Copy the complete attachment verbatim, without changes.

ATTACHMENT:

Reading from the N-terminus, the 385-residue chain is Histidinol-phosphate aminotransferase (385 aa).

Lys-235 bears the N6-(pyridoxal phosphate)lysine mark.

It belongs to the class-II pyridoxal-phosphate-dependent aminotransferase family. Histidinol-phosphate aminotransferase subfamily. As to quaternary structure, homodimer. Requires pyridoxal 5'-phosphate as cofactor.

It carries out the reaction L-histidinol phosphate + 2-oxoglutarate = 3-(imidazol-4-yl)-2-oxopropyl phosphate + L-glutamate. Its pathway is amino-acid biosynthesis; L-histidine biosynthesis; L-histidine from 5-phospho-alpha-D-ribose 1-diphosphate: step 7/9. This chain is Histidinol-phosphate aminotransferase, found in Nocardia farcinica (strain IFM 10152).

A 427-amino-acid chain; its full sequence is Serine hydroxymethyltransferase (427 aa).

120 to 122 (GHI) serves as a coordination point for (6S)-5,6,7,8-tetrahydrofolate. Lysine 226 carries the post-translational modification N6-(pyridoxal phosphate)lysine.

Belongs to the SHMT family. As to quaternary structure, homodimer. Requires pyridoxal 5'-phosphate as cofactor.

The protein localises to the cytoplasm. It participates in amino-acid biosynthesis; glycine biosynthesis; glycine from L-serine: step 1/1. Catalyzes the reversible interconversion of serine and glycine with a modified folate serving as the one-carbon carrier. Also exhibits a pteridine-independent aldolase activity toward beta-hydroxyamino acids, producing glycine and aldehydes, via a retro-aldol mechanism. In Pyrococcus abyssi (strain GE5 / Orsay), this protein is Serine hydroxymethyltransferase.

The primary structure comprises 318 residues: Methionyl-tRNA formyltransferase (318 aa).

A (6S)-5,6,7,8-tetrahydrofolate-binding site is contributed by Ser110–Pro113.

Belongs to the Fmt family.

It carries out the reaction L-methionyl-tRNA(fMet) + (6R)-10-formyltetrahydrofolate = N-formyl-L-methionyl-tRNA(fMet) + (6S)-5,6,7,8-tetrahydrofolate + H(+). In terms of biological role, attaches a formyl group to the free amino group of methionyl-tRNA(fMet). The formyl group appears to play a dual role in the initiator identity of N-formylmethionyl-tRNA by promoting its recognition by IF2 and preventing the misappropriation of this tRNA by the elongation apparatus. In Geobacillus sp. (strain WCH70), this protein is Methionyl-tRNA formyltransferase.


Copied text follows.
Reading from the N-terminus, the 385-residue chain is Histidinol-phosphate aminotransferase (385 aa).

Lys-235 bears the N6-(pyridoxal phosphate)lysine mark.

It belongs to the class-II pyridoxal-phosphate-dependent aminotransferase family. Histidinol-phosphate aminotransferase subfamily. As to quaternary structure, homodimer. Requires pyridoxal 5'-phosphate as cofactor.

It carries out the reaction L-histidinol phosphate + 2-oxoglutarate = 3-(imidazol-4-yl)-2-oxopropyl phosphate + L-glutamate. Its pathway is amino-acid biosynthesis; L-histidine biosynthesis; L-histidine from 5-phospho-alpha-D-ribose 1-diphosphate: step 7/9. This chain is Histidinol-phosphate aminotransferase, found in Nocardia farcinica (strain IFM 10152).

A 427-amino-acid chain; its full sequence is Serine hydroxymethyltransferase (427 aa).

120 to 122 (GHI) serves as a coordination point for (6S)-5,6,7,8-tetrahydrofolate. Lysine 226 carries the post-translational modification N6-(pyridoxal phosphate)lysine.

Belongs to the SHMT family. As to quaternary structure, homodimer. Requires pyridoxal 5'-phosphate as cofactor.

The protein localises to the cytoplasm. It participates in amino-acid biosynthesis; glycine biosynthesis; glycine from L-serine: step 1/1. Catalyzes the reversible interconversion of serine and glycine with a modified folate serving as the one-carbon carrier. Also exhibits a pteridine-independent aldolase activity toward beta-hydroxyamino acids, producing glycine and aldehydes, via a retro-aldol mechanism. In Pyrococcus abyssi (strain GE5 / Orsay), this protein is Serine hydroxymethyltransferase.

The primary structure comprises 318 residues: Methionyl-tRNA formyltransferase (318 aa).

A (6S)-5,6,7,8-tetrahydrofolate-binding site is contributed by Ser110–Pro113.

Belongs to the Fmt family.

It carries out the reaction L-methionyl-tRNA(fMet) + (6R)-10-formyltetrahydrofolate = N-formyl-L-methionyl-tRNA(fMet) + (6S)-5,6,7,8-tetrahydrofolate + H(+). In terms of biological role, attaches a formyl group to the free amino group of methionyl-tRNA(fMet). The formyl group appears to play a dual role in the initiator identity of N-formylmethionyl-tRNA by promoting its recognition by IF2 and preventing the misappropriation of this tRNA by the elongation apparatus. In Geobacillus sp. (strain WCH70), this protein is Methionyl-tRNA formyltransferase.